Album Review: Wintercoats, Heartful

James Wallace has created the orchestral-ambient pop album Heartful. Recording under the name Wintercoats, he uses mainly his voice and violin. Complete with drony “oohs” and layered string sections, his music is both engaging and calm.Opening track “Heirloom” makes you feel like you’ve woken up after a deep sleep with the world coming into focus. Similarly, the song pulls itself together with a highly layered fade in. It starts with a slow drone of “ahhhs”, which are followed by a far-off glockenspiel. The vocals, full of harmony, ambience and reverb, create a warm serene feeling.The rest of the album uses similar vocal sound during each song and, although repetitive, it doesn’t tire on the listener. Wallace has a great gift with harmonies for both violin and his voice; however, at times the lyrics are lost in atmospheric reverb.One line that stands out on the album: “I need some light, but there’s no light” from the track “Halogen Moon”. It is held together with a glockenspiel hook that comes in and out as the song progresses. As well as the glockenspiel itself utilizing reverb and delay, its catchiness sets the song apart from the rest of Heartful.“Voyage” begins a cappella, before adding in a minimal bass line and floor tom. The strength of Wallace’s voice leaves one feeling many mixed emotions. The album ends with “Heartful (Burial Reprise)”, which is soothing with its spacey piano and gentle whispery vocals.Ambient pop music is an emerging scene in Australia, with both Melbourne and Sydney producing musicians and bands in this genre. Yes Please Records, who Wintercoats is signed with, also host similar bands such as The Townhouses, I’lls and Oliver Tank.Having been around since 2009, Wintercoats have polished their sound with Heartful continuing the genre of orchestral-pop music. The album is fantastic in that each song is brilliantly layered and calmingly emotive. The main criticism, however, is that the dynamics and tempo remain steady throughout. This aside, Heartful is perfect to listen to first thing in the morning or late at night due to its well-arranged ambient Simon Findlay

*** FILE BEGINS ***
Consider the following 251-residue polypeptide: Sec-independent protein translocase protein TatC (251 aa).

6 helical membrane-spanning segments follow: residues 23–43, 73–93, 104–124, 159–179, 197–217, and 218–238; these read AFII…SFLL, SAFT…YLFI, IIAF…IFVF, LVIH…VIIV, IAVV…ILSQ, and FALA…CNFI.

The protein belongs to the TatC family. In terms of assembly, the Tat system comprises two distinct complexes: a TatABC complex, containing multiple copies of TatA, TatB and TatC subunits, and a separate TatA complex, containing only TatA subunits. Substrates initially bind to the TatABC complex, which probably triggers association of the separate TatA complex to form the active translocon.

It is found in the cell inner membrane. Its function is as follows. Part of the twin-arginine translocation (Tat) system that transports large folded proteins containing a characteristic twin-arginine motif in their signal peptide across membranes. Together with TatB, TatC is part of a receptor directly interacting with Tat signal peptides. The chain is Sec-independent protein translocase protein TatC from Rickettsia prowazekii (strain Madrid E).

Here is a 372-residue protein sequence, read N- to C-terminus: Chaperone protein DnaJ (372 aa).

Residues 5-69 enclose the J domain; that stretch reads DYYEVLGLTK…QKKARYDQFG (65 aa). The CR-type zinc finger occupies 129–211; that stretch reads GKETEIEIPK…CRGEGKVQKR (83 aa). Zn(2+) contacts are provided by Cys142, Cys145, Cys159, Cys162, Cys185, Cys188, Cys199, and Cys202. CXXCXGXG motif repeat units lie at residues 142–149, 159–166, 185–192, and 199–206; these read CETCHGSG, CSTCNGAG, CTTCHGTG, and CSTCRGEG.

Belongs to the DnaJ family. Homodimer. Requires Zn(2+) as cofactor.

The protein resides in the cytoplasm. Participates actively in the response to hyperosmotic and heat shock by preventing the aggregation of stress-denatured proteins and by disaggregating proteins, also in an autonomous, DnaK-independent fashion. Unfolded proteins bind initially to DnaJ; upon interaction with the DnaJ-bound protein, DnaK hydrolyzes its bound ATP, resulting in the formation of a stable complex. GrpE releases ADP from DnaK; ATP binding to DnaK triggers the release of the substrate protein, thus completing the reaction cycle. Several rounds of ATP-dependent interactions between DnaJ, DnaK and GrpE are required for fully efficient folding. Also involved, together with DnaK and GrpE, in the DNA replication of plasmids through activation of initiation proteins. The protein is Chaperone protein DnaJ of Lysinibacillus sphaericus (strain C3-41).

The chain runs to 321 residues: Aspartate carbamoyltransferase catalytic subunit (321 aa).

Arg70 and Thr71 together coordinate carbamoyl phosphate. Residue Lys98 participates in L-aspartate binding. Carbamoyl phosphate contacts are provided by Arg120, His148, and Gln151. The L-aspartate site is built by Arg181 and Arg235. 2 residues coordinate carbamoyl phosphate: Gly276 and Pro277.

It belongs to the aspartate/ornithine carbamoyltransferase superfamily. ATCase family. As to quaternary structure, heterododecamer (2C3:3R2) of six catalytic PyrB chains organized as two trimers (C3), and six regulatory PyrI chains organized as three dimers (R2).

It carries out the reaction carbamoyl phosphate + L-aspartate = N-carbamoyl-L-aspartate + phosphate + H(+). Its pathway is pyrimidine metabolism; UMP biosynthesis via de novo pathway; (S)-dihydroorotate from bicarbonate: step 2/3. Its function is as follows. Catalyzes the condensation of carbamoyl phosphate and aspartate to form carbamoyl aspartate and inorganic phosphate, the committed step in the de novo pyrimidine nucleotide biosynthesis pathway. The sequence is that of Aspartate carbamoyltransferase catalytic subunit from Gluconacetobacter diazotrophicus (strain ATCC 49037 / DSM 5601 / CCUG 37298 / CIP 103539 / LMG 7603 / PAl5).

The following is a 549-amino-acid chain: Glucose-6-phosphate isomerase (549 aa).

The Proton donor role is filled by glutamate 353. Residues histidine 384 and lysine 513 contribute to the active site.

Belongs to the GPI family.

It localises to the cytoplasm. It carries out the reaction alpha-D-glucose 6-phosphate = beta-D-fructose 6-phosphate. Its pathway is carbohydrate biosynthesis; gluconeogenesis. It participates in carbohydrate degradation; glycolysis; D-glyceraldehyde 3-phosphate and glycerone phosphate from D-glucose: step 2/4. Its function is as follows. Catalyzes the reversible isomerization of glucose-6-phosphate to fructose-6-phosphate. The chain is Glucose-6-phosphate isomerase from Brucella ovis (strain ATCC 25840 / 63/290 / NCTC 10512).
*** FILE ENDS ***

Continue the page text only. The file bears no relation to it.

May 8th 2013
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